Retired Violin Instructor From University Of Michigan Indicted on Charges of Child Exploitation
An indictment was unsealed charging a former University of Michigan professor with two counts of transporting a minor girl across state lines with the intent to engage in sexual conduct, announced United States Attorney Matthew Schneider.
Schneider was joined in the announcement by Special Agent in Charge Vance Callender, Homeland Security Investigations (HSI).
Charged was Stephen Shipps, 67, of Ann Arbor, Michigan.
From 1989 to 2019, Shipps was employed by the University of Michigan School of Music, Theatre, and Dance as a violin professor. Shipps was also the director of the Strings Preparatory Program, which offered instruction to young musicians ranging from elementary school through high school-age. Shipps retired from the University of Michigan in February 2019. In addition, Shipps served on the faculties of Indiana University, the North Carolina School of the Arts, the University of Nebraska – Omaha, and the Banff Centre in Canada. He also taught students at summer music programs in the Czech Republic, Germany, and the United Kingdom.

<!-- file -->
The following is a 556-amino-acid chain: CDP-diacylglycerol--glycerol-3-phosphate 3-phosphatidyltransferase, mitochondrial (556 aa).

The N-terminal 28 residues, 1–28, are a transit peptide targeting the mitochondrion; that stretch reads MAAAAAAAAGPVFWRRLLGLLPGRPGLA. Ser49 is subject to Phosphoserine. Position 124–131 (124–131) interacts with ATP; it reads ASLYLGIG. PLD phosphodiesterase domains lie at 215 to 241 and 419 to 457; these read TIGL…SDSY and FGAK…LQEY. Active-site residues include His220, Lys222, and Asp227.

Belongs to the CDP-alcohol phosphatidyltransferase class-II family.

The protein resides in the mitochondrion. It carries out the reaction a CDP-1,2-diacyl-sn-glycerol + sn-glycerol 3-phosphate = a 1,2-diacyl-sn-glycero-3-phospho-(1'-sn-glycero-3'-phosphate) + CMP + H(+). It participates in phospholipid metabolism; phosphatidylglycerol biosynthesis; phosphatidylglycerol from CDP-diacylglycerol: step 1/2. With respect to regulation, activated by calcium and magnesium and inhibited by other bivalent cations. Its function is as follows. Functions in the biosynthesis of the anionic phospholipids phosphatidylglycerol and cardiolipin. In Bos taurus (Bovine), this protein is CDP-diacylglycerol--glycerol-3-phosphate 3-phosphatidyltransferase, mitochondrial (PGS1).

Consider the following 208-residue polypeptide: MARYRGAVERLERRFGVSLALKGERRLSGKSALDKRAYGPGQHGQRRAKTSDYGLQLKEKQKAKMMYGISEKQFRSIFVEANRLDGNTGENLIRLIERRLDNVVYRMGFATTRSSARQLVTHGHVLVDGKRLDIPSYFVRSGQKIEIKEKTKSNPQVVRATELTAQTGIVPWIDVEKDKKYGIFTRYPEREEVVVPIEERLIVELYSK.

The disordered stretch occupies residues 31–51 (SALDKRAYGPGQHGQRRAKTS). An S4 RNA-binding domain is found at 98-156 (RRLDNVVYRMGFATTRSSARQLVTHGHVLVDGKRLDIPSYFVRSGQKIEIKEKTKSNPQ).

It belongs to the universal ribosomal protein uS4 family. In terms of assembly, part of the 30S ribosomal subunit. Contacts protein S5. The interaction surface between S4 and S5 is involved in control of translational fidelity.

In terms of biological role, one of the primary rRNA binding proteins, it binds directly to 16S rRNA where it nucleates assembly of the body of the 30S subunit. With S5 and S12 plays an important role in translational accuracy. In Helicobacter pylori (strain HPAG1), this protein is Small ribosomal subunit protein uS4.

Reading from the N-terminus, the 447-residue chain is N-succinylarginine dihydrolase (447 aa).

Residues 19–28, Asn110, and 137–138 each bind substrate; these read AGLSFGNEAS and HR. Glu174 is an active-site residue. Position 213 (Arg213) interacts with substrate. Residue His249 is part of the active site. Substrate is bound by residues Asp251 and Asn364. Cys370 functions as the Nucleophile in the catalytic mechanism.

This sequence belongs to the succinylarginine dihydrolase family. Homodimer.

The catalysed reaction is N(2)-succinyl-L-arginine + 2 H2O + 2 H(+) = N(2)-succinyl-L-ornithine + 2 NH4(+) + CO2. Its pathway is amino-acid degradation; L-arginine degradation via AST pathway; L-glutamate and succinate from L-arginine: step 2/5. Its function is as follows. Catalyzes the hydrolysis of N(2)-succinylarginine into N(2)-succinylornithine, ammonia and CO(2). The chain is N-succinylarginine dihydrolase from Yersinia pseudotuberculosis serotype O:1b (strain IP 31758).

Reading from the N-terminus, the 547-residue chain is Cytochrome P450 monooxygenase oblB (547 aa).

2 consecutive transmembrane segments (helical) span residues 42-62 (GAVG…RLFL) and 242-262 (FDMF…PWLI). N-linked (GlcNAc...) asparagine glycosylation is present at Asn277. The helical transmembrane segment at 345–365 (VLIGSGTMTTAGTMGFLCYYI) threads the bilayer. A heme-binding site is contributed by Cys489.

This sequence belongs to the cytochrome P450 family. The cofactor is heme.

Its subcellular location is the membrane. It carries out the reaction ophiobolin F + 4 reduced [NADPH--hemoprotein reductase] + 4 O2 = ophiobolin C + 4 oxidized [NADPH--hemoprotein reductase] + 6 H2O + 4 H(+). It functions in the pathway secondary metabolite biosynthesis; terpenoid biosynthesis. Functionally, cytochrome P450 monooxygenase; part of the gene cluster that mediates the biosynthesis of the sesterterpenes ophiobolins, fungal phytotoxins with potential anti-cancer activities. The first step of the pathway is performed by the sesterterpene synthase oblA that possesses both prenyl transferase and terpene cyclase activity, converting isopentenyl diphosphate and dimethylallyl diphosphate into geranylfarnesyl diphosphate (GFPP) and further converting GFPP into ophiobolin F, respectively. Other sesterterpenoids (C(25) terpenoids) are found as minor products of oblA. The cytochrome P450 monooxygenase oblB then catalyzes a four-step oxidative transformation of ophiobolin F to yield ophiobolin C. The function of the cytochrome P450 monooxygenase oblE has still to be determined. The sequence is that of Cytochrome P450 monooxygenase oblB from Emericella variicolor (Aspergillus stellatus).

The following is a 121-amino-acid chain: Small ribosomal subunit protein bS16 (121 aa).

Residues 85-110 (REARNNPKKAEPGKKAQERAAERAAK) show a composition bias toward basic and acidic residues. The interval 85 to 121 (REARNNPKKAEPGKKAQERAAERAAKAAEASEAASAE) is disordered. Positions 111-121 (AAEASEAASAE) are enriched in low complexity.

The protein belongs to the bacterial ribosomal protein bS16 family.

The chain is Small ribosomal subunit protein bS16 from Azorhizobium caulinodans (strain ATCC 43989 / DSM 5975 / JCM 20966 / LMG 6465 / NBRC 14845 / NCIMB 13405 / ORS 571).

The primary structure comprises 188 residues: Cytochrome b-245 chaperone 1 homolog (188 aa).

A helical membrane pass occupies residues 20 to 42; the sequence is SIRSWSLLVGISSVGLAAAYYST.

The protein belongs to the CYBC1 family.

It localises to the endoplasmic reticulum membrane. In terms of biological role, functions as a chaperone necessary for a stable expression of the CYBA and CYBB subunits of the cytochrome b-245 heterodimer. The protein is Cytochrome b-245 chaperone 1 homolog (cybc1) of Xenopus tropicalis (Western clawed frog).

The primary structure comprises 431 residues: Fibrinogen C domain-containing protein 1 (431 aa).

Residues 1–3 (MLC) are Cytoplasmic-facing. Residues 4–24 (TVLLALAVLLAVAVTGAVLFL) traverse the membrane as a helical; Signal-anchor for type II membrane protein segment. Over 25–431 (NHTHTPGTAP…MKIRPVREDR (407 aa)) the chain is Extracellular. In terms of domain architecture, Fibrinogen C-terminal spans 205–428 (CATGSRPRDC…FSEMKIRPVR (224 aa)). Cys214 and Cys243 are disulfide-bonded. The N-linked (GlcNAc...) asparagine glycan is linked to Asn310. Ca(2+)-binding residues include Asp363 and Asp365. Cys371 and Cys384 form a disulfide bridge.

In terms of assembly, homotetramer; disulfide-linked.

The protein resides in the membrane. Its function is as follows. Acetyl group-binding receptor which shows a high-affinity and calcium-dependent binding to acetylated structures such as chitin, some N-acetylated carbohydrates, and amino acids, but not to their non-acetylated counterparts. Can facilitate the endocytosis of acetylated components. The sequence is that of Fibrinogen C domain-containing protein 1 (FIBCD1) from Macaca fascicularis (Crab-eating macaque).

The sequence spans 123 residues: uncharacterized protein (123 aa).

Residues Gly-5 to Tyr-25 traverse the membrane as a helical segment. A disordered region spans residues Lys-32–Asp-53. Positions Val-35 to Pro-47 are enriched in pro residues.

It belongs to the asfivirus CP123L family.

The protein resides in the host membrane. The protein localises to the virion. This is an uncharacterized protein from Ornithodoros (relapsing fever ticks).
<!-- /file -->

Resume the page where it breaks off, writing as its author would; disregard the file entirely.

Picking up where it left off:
The indictment alleges that Shipps knowingly transported a young girl, who was under 18 years old, across state lines, and Shipps intended to engage in sexual activity with her.
“We are committed to the safety and well-being of the most vulnerable members of our society – our children,” stated United States Attorney Matthew Schneider. “For over 20 years, Stephen Shipps had close interactions with many young girls who were gifted musicians. Shipps met with these young girls both inside and outside of the State of Michigan. Our determination and commitment to seeking justice for victims has no time limit.”
“Thanks to the bravery of Shipps’ alleged victims and painstaking investigative work by HSI, this disgraced professor is being held accountable for coercing vulnerable young women into sex, in some cases in the distant past,” said Vance Callender, HSI Special Agent in Charge of Michigan and Ohio. “This case underscores HSI’s commitment to pursue sexual predators and bring some measure of justice to the victims.”
If convicted of both counts, Shipps faces a statutory maximum penalty of 15 years in federal prison.
An indictment is merely a charge and is not evidence of guilt. The defendant in this case is presumed innocent. The burden is on the government to prove guilt beyond a reasonable doubt.
This case is being investigated by agents of HSI with the assistance of the University of Michigan Police Department. Assistant U.S. Attorney Sara Woodward is prosecuting this case.